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Joseph Banks

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Joseph Banks

Sir Joseph Banks (February 13, 1743 - June 19, 1820) was the English naturalist and botanist on Cook's first great voyage (1768-1771) and some 75 species bear Banks' name. He is credited with the introduction to the West of eucalyptus, acacia, mimosa, and the genus named after him, Banksia.

Born in London to the wealthy William and Sarah (Bates) Banks, Joseph Banks was at Eton with Constantine John Phipps. He acquired a passion for botany while at Oxford University in the early 1760s; it was an exciting time for the field. In the decades following the revolution sparked by Linnaeus, and after inheriting his father's fortune, Banks set himself up as a full-time botanist. He soon established his name by publishing the first Linnean descriptions of the plants and animals of Newfoundland and Labrador.

He was promptly appointed to a joint Royal Navy/Royal Society scientific expedition to the south Pacific Ocean on HMS Endeavour, 1768- 1771. This was the first of James Cook's voyages of discovery into that region.

This voyage went to Brazil and other parts of South America, Tahiti (where the transit of Venus was observed, the primary purpose of the mission), New Zealand, and finally to the east coast of Australia where Cook mapped the coastline and made landfall at Botany Bay near present-day Sydney and at Cooktown in Queensland, where they spent almost 7 weeks ashore while their ship was repaired after foundering on the Great Barrier Reef. While here, Joseph Banks and Daniel Solander made the first major collection of Australian flora, describing many species new to science.

While in Brazil, Banks made the first scientific description of a now common garden plant, bougainvillea (named after Cook's French counterpart, Louis-Antoine de Bougainville). Upon his return to England he was elected to be a fellow of the Royal Society and later served as their president from 1778-1820.

Before he left England, he had become a Freemason and is thus held to be the first Freemason known to have been in New Zealand and Australia.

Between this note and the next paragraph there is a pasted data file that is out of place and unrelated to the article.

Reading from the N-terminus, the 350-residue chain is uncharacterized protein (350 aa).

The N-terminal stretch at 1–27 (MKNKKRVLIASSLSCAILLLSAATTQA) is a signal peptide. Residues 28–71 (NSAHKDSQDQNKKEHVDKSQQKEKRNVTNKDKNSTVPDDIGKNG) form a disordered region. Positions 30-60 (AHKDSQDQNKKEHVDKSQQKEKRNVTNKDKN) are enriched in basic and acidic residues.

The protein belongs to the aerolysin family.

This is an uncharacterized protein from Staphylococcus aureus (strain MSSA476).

It was the time in Australia which was to lead to Banks' second great passion, however, the British colonization of that continent. He was to be the greatest proponent of settlement in New South Wales, as is hinted by its early colloquial name: Botany Bay. The identification may have been even closer, as the name "Banksia" was proposed for the region by Linnaeus. In the end, a genus of Proteaceae was named in his honour as Banksia.

Upon his return home he left the British Isles only once more, on a trip to Iceland. The 1772 Iceland trip was taken on the Sir Lawrence along with the Swedish botanist Daniel Solander.

He was made a baronet in 1781, three years after being elected president of the Royal Society. The latter position he would hold for a record forty-two years, and from it he could direct the course of British science for the first part of the 19th century. He was directly responsible for several famous voyages, including that of George Vancouver to the Pacific Northwest of North America, and William Bligh's voyages to transplant breadfruit from the South Pacific to the Caribbean Sea islands; the latter brought about the famous mutiny on HMAV Bounty. The redoubtable Bligh was also appointed governor of New South Wales on Banks' recommendation, which in turn led to the Rum Rebellion of 1808.

During much of this time, Banks was an informal adviser to King George III of the United Kingdom on the Royal Botanic Gardens, Kew, a position that was formalized in 1797. Banks dispatched explorers and botanists to many parts of the world; through these efforts Kew Gardens became arguably the pre-eminent botanical gardens in the world, with many species being introduced to Europe through them.

Finally, Banks was a major financial supporter of William Smith in his decade-long efforts to create a geological map of England, the first geological map of an entire country in history.

He died in London at the age of 77.

Banks' impact on history was as a systematizer par excellence, very much in step with his times. He was also a major supporter of the internationalist nature of science, both being actively involved in keeping open the lines of communication with continental scientists during the Napoleonic Wars and in introducing the British people to the wonders of the wider world. As befits someone with such a role in opening the South Pacific to Europe, his name dots the map of the region: Banks Peninsula on South Island, New Zealand, and Banks Island in modern-day Vanuatu.

Bibliography

An excellent and finely-detailed biography of Banks was written by Patrick O'Brian. O'Brian based his characters Joseph Blaine and Stephen Maturin both to some extent on Banks (in the Aubrey–Maturin series of novels).

  • O'Brian, Patrick. 1987. Joseph Banks: A Life. The Harvill Press, London. Paperback reprint, 1989. ISBN 1-86046-406-8
  • Sex, Botany & Empire: The Story Of Carl Linnaeus And Joseph Banks. Columbia University Press. Patricia Fara. ISBN 0231134266 A short book about the exploits of Joseph Banks and his relationship with Carl Linneaus
  • Gascoigne, John, Joseph Banks and the English Enlightenment: Useful Knowledge and Polite Culture, Cambridge University Press, Cambridge, 1994. ISBN 0-521-45077-2 Hardback

External links

Template:Botanistde:Joseph Banks fr:Joseph Banks

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